PARIS (Jun. 29)
President Roosevelt definitely wishes that the refugee-aid conference opening next Wednesday at Evian-Les-Bains not consider the problem of Jewish exiles alone, but the question of refugees as such, including Catholics and Protestants in Germany, refugees from Spain and others.
The agenda for the conference prepared by the State Department, a copy of which was obtained today by this correspondent, and the numerous conversations held between the American delegation and representatives of private organizations, Catholic and others, throw light on the president’s intentions regarding the conference.
The agenda, which has been sent by the United States Government to all participants, contain five recommendations:
1–That the conference consider measures to facilitate settlement of political refugees from Germany and Austria under which as political refugees will be considered not only those who have left the Reich, but those who wish to leave;
2 — That the conference work out measures for assisting urgent cases within existing immigration regulations of the respective nations, with each government expected to submit to the conference a confidential statement on its immigration policy and laws, stating how many and what kind of immigrants it would be ready to admit;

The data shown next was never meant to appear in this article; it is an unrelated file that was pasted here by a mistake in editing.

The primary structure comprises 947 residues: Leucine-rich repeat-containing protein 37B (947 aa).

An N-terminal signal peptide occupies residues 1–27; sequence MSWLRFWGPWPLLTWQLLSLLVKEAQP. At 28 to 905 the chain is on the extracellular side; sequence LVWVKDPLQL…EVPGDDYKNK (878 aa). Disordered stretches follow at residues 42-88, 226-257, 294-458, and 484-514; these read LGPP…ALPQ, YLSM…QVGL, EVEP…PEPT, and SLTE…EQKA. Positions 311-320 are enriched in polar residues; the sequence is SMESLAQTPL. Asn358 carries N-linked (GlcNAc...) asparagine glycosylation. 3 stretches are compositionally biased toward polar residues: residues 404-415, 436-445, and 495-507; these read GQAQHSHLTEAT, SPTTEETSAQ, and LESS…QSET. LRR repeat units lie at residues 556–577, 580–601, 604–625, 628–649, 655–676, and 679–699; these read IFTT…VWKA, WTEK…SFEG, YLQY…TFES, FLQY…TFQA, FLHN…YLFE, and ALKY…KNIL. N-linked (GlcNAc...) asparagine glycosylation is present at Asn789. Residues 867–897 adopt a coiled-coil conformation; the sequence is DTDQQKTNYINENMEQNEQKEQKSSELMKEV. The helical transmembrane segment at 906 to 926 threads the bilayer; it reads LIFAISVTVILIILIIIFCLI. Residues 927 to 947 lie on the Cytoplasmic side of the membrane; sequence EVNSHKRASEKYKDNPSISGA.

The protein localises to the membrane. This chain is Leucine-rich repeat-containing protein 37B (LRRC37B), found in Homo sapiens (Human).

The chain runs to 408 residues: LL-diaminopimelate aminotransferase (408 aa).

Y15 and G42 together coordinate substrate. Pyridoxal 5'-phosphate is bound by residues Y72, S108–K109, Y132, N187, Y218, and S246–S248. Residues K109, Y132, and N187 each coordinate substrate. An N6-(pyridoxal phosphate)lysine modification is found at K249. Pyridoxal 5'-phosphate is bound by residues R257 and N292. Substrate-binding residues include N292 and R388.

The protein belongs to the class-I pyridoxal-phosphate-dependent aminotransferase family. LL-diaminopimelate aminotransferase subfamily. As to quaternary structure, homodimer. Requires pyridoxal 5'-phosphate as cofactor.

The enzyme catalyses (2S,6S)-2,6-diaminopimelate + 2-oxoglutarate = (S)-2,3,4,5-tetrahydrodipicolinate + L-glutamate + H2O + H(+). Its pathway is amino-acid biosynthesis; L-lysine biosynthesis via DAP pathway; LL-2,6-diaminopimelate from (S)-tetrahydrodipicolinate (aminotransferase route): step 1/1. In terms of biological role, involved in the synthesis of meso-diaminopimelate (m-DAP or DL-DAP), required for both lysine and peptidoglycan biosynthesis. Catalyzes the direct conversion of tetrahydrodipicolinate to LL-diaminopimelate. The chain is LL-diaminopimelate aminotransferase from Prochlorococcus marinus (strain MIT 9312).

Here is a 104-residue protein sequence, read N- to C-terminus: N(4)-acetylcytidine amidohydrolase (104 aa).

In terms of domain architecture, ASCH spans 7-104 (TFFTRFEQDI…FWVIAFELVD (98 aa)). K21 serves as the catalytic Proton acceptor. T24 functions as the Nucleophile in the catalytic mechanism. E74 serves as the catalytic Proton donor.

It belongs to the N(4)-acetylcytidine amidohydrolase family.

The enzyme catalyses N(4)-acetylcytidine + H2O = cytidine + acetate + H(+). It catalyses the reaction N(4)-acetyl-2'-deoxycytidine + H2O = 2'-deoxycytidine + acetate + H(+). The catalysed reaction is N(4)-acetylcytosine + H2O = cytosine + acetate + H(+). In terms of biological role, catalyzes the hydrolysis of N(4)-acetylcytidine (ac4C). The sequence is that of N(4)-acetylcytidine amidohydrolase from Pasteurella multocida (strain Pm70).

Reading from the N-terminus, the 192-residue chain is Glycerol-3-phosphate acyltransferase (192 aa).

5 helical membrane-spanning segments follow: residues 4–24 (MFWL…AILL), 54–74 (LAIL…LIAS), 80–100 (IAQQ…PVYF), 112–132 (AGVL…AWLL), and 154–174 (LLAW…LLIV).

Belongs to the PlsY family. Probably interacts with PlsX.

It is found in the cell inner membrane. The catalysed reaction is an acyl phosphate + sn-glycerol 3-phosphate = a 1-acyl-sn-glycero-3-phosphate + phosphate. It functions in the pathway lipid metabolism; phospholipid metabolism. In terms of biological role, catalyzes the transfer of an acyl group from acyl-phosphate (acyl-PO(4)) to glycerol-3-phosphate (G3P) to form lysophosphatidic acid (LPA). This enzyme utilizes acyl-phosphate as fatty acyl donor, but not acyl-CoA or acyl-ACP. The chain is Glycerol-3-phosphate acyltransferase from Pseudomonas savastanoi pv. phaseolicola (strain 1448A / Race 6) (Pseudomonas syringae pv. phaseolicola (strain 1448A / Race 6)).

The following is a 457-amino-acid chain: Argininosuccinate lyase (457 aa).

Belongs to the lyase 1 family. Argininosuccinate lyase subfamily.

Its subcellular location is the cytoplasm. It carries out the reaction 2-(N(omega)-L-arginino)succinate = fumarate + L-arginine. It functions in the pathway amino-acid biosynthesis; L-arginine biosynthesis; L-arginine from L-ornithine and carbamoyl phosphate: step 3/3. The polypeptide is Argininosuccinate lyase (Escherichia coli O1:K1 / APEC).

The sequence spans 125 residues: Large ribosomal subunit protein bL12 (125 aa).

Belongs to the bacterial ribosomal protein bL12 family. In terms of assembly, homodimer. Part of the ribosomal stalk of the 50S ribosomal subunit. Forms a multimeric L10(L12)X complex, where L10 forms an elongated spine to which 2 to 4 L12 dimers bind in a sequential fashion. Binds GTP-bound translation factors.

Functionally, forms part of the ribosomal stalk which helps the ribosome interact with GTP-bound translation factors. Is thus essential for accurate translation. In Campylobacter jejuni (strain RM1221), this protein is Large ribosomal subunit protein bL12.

3 — That the conference agree on a system of providing papers acceptable to the participating governments to those refugees who are unable to obtain documents of identity;
4 — That the conference establish an inter-governmental office in some European capital to formulate and carry out a long-range program for solving the refugee problem, not only in connection with Germany but in the larger sense;
5 — That recommendations on the above subjects and others which the conference may discuss be submitted to the participating governments in the form of resolutions.
That the refugee problem is far from being entirely Jewish was indicated by George N. Shuster, editor of the American Catholic organ, Commonweal. Mr. Shuster, who is now surveying the catholic refugee situation in Europe, and who conferred with the American delegation to the conference, says that 100,000 Catholics must leave Austria as persecuted. Other non-Jewish deputations appeared before the American delegation and also emphasized the precarious situation of the Catholics in Austria.
The 30 governments participating in the conference are: Argentina, Belgium, Bolivia, Brazil, Canada, Chile, Colombia, Costa Rica, Cuba, Denmark, the Dominican Republic, Ecuador, France, Great Britain, Guatemala, Haiti, Honduras, Mexico, the Netherlands, New Zealand, Nicaragua, Norway, Panama, Paraguay, Peru, Sweden, Uruguay, United States and Venezuela. Non-immigration countries have not been invited.